Also, I second Will Eisner's graphic novel The Plot: The Secret Story of The Protocols of the Elders of Zion.
posted by Asparagirl at 12:02 PM on July 17, 2005

I should mention here that I'm Jewish...I guess it doesn't matter to him that I'm Jewish-born and am about as secular as it gets.

Are you Jewish, or just Israeli? I was raised Christian, but I am not "a Christian". I couldn't care less what people say about Christianity, or any other religion for that matter.

In other words, it might be better for both of you if you dissociate yourself from Judaism, if you're not actually Jewish anymore. Religions of all varieties tend to engender an "us vs. them" mentality. It's easier to get along with someone you identify as "a fellow person" than "a Jew" or "a Christian".

And anytime he makes accusations, ask for concrete evidence. He should realize pretty soon that he sounds like a fool if he just throws stuff out without being able to back it up.
posted by trevyn at 12:34 PM on July 17, 2005

why you use underline rather than ital for titles

laziness, it's two less characters to type: u vs. em, it's like old typewriter bibliography style I guess.

posted by jessamyn at 1:02 PM on July 17, 2005

Response by poster: trevyn says : In other words, it might be better for both of you if you dissociate yourself from Judaism, if you're not actually Jewish anymore.

If your mother is Jewish, that means that you are Jewish as well. Thus, Judaism is an ethnicity first, and a religion second. So, although I am agnostic, that doesn't change the fact that I am Jewish.
posted by afroblanca at 2:24 PM on July 17, 2005

Are you Jewish, or just Israeli?

What afroblanca said, and unless he's mentioned it elsewhere, I'm not sure why you'd think he's Israeli. Israeli is simply a nationality, just like American or British. So asking "Are you Jewish, or just Israeli?" of someone who lives in NYC and hasn't provided any more information doesn't really make sense.
posted by ludwig_van at 2:49 PM on July 17, 2005

A great book is "They Never Said It". Lots of fake anti-Semitic quotes attributed to Ben Franklin and others...a good introduction.
posted by johngoren at 1:42 AM on July 18, 2005

laziness, it's two less characters to type: u vs. em

Don't you have the [B I link] thingie underneath the comment box? If not, why not just type i instead of em? That's how I get itals.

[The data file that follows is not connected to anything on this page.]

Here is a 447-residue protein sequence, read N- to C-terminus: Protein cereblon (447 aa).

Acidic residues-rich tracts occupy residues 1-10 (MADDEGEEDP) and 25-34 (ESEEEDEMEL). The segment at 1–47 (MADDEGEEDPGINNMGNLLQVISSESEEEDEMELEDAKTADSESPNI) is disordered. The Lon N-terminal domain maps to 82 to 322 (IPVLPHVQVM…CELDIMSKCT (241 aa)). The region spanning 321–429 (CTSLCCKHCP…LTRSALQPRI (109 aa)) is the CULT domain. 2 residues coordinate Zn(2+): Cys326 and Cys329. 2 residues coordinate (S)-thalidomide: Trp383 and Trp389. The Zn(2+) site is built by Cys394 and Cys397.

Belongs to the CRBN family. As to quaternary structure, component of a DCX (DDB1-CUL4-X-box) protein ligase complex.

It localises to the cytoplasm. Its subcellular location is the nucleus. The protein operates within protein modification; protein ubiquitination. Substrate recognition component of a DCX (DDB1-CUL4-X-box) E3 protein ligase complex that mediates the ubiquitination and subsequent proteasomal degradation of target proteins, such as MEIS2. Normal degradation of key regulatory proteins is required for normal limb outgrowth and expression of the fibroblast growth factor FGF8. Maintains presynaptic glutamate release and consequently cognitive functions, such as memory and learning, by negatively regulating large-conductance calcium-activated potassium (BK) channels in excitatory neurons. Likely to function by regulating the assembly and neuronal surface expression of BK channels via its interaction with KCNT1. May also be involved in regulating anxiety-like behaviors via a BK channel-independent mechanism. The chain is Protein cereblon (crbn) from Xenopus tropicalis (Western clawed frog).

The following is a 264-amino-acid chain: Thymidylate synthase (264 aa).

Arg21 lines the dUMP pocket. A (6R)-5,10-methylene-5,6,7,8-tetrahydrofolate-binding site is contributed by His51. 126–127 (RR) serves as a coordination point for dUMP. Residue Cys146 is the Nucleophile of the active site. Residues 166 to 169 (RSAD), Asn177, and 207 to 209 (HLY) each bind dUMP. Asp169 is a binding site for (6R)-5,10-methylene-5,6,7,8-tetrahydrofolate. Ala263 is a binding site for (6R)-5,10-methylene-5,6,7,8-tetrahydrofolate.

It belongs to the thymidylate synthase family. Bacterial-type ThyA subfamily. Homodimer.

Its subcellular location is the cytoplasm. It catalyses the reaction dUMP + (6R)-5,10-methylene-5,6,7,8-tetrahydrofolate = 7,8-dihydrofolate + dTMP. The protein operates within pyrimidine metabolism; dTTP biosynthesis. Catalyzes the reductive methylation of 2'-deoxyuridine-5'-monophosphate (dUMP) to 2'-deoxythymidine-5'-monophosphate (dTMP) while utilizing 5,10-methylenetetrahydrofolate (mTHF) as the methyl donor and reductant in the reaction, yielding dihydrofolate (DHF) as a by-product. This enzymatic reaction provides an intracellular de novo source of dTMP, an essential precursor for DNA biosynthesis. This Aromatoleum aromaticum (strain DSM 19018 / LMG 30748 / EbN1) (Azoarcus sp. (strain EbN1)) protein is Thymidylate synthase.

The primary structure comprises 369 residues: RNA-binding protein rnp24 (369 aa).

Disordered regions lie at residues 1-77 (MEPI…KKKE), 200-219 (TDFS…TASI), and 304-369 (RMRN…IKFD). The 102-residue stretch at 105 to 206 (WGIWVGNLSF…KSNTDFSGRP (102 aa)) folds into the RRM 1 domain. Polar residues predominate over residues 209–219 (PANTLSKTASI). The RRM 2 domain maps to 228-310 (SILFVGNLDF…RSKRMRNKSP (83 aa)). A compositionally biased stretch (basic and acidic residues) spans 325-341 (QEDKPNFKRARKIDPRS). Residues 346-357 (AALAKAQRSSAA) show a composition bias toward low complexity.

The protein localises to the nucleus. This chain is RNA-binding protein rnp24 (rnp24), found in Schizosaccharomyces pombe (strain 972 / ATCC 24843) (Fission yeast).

posted by languagehat at 7:24 AM on July 18, 2005

After mentioning it, I went and took The Plot off my shelf and read it, and now recommend it moreso: it's very accessible, very thorough, and goes beyond just the history of the Protocols to the history of its debunkings (dating back to 1921) and some coverage of the illogic of people that cling to it anyway.
posted by Zed_Lopez at 8:32 AM on July 18, 2005

So the original poster chooses to be ethnically Jewish but not religiously Jewish? Can anyone enlighten me as to the differences?
posted by trevyn at 11:48 AM on July 18, 2005

Ethnically Jewish means (in the US) that you go to shul once a year instead of church (or, if you don't go at all, it's shul rather than church you're not going to), you like deli and Chinese food, and you lost family members in the Holocaust. (Some or all may not apply.) Religiously Jewish means that you believe in at least some of those 613 commandments, go to shul more often than once a year, and probably at least make an attempt to keep kosher. And if you get married there will be a rabbi there, even if it's one of those interfaith weddings that your Aunt Sadie complains about constantly. In either case, I don't think you'd be comfortable with an anti-Semitic roommate.
posted by languagehat at 12:41 PM on July 18, 2005

Trevyn, Judaism is a culture as well as a religion. You can choose to participate in the cultural aspects of Judaism without necessarily subscribing to the religious aspects.
posted by amro at 1:52 PM on July 18, 2005

Them: Adventures with Extremists is a great read and not entirely off-topic.
posted by Ugandan Discussions at 6:30 PM on July 26, 2005